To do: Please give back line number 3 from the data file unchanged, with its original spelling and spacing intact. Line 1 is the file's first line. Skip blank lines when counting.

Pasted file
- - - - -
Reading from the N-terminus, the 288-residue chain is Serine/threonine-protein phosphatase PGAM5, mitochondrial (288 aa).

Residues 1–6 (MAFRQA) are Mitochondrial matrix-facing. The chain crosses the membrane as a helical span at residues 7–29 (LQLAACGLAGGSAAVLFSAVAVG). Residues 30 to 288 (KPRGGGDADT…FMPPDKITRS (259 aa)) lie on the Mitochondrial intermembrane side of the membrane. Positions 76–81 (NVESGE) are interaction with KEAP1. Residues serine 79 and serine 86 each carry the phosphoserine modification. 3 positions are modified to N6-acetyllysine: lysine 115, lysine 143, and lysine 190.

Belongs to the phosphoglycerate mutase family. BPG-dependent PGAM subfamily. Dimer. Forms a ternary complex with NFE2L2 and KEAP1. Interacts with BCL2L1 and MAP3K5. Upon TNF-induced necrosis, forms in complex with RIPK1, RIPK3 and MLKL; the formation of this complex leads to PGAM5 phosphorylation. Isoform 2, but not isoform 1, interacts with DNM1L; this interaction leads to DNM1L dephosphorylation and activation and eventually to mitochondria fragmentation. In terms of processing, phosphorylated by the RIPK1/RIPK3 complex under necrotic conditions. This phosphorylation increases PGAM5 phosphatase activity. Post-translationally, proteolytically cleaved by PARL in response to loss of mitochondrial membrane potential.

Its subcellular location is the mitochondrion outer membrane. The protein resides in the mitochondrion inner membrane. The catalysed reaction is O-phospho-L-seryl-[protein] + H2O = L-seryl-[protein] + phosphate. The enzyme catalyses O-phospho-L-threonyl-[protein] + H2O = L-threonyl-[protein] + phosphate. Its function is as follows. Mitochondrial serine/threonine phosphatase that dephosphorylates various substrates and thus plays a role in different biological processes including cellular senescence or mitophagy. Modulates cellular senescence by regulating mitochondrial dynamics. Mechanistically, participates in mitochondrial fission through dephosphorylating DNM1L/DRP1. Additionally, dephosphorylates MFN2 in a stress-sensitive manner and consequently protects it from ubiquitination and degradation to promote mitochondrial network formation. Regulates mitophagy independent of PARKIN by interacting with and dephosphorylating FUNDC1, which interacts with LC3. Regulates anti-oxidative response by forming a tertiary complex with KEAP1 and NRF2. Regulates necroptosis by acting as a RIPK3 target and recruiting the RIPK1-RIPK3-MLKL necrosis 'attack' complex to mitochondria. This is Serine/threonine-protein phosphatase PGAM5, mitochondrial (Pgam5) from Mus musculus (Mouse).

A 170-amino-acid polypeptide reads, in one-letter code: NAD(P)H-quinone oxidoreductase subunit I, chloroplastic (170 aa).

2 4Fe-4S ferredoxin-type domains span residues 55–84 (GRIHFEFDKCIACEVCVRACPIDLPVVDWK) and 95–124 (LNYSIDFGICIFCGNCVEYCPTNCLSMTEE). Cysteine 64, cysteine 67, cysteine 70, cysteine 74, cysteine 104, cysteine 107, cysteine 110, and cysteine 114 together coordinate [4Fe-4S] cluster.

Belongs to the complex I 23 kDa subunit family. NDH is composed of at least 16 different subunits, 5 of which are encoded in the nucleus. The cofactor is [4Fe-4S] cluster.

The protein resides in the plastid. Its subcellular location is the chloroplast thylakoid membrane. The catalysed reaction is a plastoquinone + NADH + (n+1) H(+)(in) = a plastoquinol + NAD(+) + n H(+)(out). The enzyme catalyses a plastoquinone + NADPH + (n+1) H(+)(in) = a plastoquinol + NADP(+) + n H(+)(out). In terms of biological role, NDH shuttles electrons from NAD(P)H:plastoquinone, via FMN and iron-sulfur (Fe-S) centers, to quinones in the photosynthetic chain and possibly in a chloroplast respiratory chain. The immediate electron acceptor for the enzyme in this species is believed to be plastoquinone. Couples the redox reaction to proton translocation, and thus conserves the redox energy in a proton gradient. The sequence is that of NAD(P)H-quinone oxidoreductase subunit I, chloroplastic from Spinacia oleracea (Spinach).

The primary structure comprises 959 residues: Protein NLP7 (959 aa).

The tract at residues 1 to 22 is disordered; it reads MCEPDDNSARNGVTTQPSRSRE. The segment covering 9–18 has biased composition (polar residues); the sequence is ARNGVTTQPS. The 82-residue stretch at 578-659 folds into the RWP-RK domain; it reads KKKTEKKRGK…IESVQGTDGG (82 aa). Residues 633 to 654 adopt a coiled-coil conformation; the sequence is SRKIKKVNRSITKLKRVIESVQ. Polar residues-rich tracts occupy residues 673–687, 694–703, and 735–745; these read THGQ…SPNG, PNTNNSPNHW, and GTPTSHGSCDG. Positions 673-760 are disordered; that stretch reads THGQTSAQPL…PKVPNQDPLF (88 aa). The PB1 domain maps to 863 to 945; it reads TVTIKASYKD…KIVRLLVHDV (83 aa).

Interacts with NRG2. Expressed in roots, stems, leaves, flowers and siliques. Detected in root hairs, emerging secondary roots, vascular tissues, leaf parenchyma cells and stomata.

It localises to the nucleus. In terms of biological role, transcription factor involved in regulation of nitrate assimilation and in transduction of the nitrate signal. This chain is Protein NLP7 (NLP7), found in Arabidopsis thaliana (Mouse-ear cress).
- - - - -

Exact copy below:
Belongs to the phosphoglycerate mutase family. BPG-dependent PGAM subfamily. Dimer. Forms a ternary complex with NFE2L2 and KEAP1. Interacts with BCL2L1 and MAP3K5. Upon TNF-induced necrosis, forms in complex with RIPK1, RIPK3 and MLKL; the formation of this complex leads to PGAM5 phosphorylation. Isoform 2, but not isoform 1, interacts with DNM1L; this interaction leads to DNM1L dephosphorylation and activation and eventually to mitochondria fragmentation. In terms of processing, phosphorylated by the RIPK1/RIPK3 complex under necrotic conditions. This phosphorylation increases PGAM5 phosphatase activity. Post-translationally, proteolytically cleaved by PARL in response to loss of mitochondrial membrane potential.